Brett Favre, by his own admission, will never be mistaken as the NFL's Norman Einstein. He reiterated this point recently, explaining that he was a couple of years into his gig as the Packers' starting quarterback until he finally mustered the courage to ask backup Ty Detmer what coach Mike Holmgren meant when he kept talking about "nickel defenses."
"Finally, I said, 'I just gotta know.' So I said, 'Ty, I gotta ask you a question.' And Ty was about as goofy as I was.
"He says, 'What's that?'
"I said, 'What's a nickel defense?'
"He gets real quiet. He says, 'Are you serious?'
"'Yeah, I'm serious.'
"He says, 'Well, they basically take out a linebacker and bring in a DB.'
"I said, 'That's it?'
"He said, 'That's it.'
"I said, 'Who gives a s--t?'"
"He didn't know," Detmer told TheBigLead.com's Tully Corcoran. "He was sincere in asking."
Detmer continued: "[I]t was during a serious part of the meeting. This wasn't jacking around in the locker room, and throwing it out there. I did kinda question it, you know, 'Are you serious?' You could tell he was, I just figured I'd better double-check it."
Detmer's account meshes with what he told CBSSports.com's Nate Peterson in December 2015 about what it was like playing with Favre in Green Bay.
"One of our first blitz meetings, we would go in early Wednesday morning and the QBs would meet with the O-line coach, the RBs coach and the QB coach and go over teams' blitzes for that week and what our adjustments were," Detmer said, via Peterson. "The O-line coach would be on the board, he'd say, 'In the nickel, they like this blitz.' Brett kinda leaned over to me and says, 'What does nickel mean?'"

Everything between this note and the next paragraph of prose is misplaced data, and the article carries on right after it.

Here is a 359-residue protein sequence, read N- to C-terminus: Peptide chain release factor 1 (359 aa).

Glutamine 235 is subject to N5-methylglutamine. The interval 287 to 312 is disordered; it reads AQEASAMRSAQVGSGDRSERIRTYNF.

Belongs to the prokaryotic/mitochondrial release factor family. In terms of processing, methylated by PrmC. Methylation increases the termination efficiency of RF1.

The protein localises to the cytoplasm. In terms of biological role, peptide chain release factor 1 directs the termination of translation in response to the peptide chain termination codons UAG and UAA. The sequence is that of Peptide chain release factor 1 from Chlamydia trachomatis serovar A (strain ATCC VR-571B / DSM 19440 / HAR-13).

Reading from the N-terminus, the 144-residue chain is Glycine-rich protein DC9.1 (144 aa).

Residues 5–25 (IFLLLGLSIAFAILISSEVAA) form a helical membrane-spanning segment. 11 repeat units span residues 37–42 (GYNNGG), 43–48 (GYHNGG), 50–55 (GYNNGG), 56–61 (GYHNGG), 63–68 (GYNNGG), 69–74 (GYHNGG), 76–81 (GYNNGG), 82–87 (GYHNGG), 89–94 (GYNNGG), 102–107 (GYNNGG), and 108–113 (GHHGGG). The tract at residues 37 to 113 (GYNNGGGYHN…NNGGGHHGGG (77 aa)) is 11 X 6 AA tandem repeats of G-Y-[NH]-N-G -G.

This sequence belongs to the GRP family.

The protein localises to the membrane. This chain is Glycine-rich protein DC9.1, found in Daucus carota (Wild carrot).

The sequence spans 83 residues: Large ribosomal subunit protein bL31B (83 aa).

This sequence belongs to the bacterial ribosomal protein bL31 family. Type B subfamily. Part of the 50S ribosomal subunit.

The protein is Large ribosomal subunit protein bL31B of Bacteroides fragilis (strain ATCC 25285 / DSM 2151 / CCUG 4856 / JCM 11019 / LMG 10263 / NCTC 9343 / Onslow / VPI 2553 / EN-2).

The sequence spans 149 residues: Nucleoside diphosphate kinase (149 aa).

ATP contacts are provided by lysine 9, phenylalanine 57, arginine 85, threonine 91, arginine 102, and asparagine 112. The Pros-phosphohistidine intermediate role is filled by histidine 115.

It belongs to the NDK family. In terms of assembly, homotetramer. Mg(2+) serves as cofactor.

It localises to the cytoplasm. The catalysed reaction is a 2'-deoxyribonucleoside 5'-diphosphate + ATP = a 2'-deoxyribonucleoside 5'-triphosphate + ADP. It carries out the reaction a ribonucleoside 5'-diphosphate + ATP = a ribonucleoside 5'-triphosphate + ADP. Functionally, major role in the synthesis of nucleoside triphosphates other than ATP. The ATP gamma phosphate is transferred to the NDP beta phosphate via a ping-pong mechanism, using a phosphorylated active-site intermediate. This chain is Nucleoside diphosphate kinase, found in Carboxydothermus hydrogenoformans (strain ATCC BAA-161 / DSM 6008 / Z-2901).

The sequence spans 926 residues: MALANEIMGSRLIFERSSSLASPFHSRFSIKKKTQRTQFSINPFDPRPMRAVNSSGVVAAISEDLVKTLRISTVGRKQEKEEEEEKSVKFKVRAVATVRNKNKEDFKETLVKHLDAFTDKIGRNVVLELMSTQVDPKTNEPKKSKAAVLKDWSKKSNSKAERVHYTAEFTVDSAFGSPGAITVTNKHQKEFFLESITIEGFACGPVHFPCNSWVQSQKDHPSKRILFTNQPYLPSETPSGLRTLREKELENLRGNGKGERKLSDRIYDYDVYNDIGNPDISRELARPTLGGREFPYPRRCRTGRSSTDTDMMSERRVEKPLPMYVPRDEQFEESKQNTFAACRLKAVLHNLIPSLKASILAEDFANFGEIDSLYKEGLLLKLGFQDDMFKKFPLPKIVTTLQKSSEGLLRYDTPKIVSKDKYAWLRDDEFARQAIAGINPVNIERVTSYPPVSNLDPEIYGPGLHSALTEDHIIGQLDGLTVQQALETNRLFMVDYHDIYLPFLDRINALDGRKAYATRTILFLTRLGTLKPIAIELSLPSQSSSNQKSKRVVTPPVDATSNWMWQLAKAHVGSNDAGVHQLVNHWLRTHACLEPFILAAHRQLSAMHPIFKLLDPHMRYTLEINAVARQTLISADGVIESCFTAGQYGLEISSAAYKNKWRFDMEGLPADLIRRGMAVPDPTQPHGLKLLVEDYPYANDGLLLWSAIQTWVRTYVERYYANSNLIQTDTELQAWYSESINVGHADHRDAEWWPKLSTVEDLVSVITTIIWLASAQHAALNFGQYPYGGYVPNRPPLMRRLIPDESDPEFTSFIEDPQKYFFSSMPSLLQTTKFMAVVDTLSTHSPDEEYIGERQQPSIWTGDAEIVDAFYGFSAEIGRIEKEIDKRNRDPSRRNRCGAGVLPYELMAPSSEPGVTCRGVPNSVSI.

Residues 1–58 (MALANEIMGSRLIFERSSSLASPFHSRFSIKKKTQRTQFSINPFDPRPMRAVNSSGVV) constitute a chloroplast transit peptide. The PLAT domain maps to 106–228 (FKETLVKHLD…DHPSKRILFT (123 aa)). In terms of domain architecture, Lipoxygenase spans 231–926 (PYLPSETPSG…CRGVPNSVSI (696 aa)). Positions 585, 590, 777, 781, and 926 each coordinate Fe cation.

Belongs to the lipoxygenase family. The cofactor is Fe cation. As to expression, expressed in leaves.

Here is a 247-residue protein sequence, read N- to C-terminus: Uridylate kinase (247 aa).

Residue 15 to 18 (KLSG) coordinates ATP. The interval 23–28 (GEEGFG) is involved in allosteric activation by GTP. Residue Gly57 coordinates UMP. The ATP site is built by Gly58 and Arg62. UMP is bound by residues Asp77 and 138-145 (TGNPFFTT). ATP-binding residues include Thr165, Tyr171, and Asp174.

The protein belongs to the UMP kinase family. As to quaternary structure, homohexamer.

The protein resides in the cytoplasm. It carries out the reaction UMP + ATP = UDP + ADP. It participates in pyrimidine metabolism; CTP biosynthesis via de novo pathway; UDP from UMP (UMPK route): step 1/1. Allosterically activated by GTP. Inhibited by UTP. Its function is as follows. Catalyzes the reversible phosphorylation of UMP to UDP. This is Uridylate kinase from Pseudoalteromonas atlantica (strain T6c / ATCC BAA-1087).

In that same vein, Detmer tells Corcoran that Favre's mastery of the playbook was ... well, lacking.
"It was the first time I'd been around anybody that just kind of winged it," Detmer explained. "You could tell the first year he got to play, first year in Green Bay, Don Majkowski was the starter and [Favre] goes in, and he wasn't great at remembering the formations. Back then we didn't have the coach-and-quarterback helmet. We had to memorize all the formations, and we would signal in the play. You had to know the formation for that play that week, and they changed it every week. You knew he didn't really have a great grasp on the formations and didn't really study them as hard as they needed to be studied to be able to call them every week. He was a genuine guy that loved playing the game, but didn't really put a ton of time into it."
Again, this squares with what Detmer told Peterson: "He couldn't put a formation with the play together that first year. You never knew what formation was going to be called. I remember Sterling Sharpe was one of our veteran receivers and he would come off the field laughing. He was like, 'You should've heard what he called that time.'"
Once again, Favre is the exception to the rule; when you hear a quarterback "is struggling to pick up the offense," that typically means he'll be on the bench until the issue is rectified. All Favre did was parlay his freewheelin' style into a 20-year career that included 24 postseason appearances and a Lombardi Trophy.